A poster for a U.S. government program designed to help dispossessed farmers. The Great Depression that caused so much trouble in the world during the 1930s ended only with the boom caused by World War II. For American farmers however, the downturn began shortly after World War I ended, continuing mostly unabated for two decades.


Who exhorted farmers to increase production?

All during the war, Food Administrator Herbert Hoover exhorted farmers in this country to increase production. As the prices realized for their products rose, farmers began to borrow money to buy more acres and new machinery, especially farm tractors since labor costs were sky high.


How did the Great Depression impact farmers?

When prices fell they tried to produce even more to pay their debts, taxes and living expenses. In the early 1930s prices dropped so low that many farmers went bankrupt and lost their farms. In some cases, the price of a bushel of corn fell to just eight or ten cents.


How many farmers were affected by the Great Depression?

Nevertheless, some 750,000 farms were lost between 1930 and 1935 through bankruptcy and foreclosure.


Why did farmers destroy their crops during the Great Depression?

Government intervention in the early 1930s led to “emergency livestock reductions,” which saw hundreds of thousands of pigs and cattle killed, and crops destroyed as Steinbeck described, on the idea that less supply would lead to higher prices.


How much did farmers make during the Great Depression?

National farm income fell from a high of $16.9 billion in 1919 to only $5.3 billion in 1932. The Agricultural Adjustment Act (AAA) of 1933 paid farmers to reduce the number of acres they planted in crops such as tobacco, peanuts, and cotton. By restricting production, the law was intended to boost prices.


How many farms closed during the Great Depression?

During 1933, at the height of the Great Depression, more than 200,000 farms underwent foreclosure. Foreclosure rates were higher in the Great Plains states and some southern states than elsewhere.


How did World War I affect farmers and help lead to the Great Depression?

How did World War 1 affect farmers and help lead to the depression? During World War 1, they had increased their harvests to raise more food for soldiers. After the war, larger harvests flooded the market with cheap food and brought down profits. At the onset of the Great Depression, urban unemployment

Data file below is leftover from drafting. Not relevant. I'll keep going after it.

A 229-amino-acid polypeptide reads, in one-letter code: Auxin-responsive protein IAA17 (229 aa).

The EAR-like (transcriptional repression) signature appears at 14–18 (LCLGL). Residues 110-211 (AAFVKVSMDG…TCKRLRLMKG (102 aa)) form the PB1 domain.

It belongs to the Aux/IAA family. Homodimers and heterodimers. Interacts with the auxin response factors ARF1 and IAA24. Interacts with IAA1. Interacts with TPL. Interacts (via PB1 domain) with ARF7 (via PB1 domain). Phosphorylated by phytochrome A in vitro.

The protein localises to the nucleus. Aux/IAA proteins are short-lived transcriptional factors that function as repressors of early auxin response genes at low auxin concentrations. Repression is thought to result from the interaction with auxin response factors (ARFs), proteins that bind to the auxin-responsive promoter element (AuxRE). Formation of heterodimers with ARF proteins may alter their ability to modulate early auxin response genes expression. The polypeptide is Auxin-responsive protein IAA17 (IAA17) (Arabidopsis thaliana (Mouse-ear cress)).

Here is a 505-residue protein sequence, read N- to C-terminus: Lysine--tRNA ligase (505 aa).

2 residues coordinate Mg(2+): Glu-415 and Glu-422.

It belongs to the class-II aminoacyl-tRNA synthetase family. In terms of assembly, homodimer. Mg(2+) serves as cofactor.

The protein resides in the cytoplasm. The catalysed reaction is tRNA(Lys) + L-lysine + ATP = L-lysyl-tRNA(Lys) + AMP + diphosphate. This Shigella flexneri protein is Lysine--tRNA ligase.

Will farmers get payments in 2020?

In addition, farmers were able to tap billions of dollars in funding from the Paycheck Protection Program. The $46 billion in direct government payments to farmers in 2020 broke the previous annual record by about $10 billion, even after accounting for inflation.


Why did farmers produce more food during World War I?

Farmers in the United States began producing more food during World War I to help supply allies in Europe with food. This overproduction continued through the 1920s. At this time, more and more farmers were trading their work animals for tractors and other machinery, which increased production even more. The overabundance of wheat, meat and other farm goods on the market drove the price down without increasing demand, which left farmers poor. Also during this time, more and more homes in urban and suburban areas had access to electricity and the demand for consumer goods rose. Manufacturers produced more goods to meet the demand. Advances in machinery and better processes increased production, but the workers’ wages remained the same. Supply greatly surpassed demand, and workers were laid off in great numbers. Since many people were unemployed and barely had money for food and other necessities, the demand for consumer goods plummeted.


What were the causes of the Great Depression?

A main cause of the Great Depression was overproduction. Factories and farms were producing more goods than the people could afford to buy. As a result, prices fell, factories closed and workers were laid off. Prices for farm products also fell, as a result, farmers could not pay off bank loans and many lost their farms due to foreclosure.


How did the Civil War affect farmers?